Companies often screw with customers by choosing poor components or leaving important ones out like SSD which forces clients to add it by themselves, making them void the warranty.

Gary Winchester Martin's picture

Actually Apollo I am a former Apple employee and opening the laptop won't void the warranty. Neither will replacing the RAM.

apollo's picture

That's weird since in here, they say that if you open the laptop, bye bye warranty. Hmmm, I think I need to have conversation with those guys, I don't think Apple has made different warranty policies to different countries.

Alessio Michelini's picture

One thing is missing on this video is one of the most important part, which is how to create a bootable USB key with the installation of Mac OS X.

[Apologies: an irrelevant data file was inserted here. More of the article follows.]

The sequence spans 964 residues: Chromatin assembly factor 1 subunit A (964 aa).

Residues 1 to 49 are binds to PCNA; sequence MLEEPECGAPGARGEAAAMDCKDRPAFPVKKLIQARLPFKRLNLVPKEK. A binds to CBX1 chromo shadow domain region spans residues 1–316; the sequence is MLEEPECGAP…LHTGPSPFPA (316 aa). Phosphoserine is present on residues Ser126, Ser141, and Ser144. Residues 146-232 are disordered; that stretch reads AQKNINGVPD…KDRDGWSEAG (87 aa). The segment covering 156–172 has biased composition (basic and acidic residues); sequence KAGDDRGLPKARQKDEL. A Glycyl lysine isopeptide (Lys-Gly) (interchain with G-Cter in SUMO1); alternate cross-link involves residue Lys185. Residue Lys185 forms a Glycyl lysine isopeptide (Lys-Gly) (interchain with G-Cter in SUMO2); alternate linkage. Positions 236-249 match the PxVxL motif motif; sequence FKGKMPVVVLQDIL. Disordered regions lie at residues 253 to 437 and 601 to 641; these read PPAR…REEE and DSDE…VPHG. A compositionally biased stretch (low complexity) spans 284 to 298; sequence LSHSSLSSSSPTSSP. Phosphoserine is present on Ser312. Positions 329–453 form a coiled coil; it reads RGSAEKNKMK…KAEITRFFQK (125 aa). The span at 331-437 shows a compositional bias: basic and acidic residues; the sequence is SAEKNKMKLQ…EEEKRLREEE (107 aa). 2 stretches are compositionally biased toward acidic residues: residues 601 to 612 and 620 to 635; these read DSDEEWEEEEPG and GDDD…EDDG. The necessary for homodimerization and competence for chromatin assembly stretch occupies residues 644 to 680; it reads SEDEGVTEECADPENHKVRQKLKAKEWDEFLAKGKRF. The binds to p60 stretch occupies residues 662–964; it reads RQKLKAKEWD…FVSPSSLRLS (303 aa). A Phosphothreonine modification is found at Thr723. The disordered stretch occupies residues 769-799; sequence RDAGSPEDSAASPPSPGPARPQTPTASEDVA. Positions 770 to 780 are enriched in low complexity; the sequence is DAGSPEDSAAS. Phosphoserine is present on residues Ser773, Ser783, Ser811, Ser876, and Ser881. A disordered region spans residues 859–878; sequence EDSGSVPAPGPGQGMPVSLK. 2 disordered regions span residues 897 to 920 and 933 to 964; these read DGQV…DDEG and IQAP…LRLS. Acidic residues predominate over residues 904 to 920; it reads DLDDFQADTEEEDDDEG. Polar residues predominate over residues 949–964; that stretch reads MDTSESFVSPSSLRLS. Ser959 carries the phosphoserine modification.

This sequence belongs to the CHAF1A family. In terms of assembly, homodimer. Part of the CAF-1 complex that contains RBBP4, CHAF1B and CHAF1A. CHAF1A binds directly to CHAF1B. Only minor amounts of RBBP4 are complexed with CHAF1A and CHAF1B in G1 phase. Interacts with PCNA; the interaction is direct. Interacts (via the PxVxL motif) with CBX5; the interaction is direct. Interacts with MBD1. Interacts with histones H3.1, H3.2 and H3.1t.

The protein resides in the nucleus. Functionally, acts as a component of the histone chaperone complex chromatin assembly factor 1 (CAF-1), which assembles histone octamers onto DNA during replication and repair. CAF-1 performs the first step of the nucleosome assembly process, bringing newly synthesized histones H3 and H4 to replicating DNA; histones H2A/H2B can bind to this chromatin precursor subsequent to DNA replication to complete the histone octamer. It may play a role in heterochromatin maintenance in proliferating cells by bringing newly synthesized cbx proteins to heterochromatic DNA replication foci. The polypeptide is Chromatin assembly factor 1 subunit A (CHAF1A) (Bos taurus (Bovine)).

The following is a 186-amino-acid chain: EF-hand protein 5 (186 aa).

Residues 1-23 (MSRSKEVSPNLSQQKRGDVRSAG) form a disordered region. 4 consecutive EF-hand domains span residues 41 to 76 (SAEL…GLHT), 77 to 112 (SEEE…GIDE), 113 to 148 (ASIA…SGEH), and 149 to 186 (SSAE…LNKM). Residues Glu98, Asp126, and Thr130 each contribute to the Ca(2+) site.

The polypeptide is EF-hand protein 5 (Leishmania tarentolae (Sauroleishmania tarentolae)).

There are a plenty of tutorials that show you how to do it, but probably it's something worth to mention before start to screw anything.

ThatAngel's picture

if my mac book is configured with window 7, after upgrading , will my window 7 still remain in my mac book?

Alessio Michelini's picture

Obviouly not if you replace the hard drive

Eric Duminil's picture

Good tips. But please don't use TimeMachine for complete recover. CCC is the way to go.
TimeMachine uses a non-standard filesystem extension, and the recover fails completely if any one file is corrupted.

AW's picture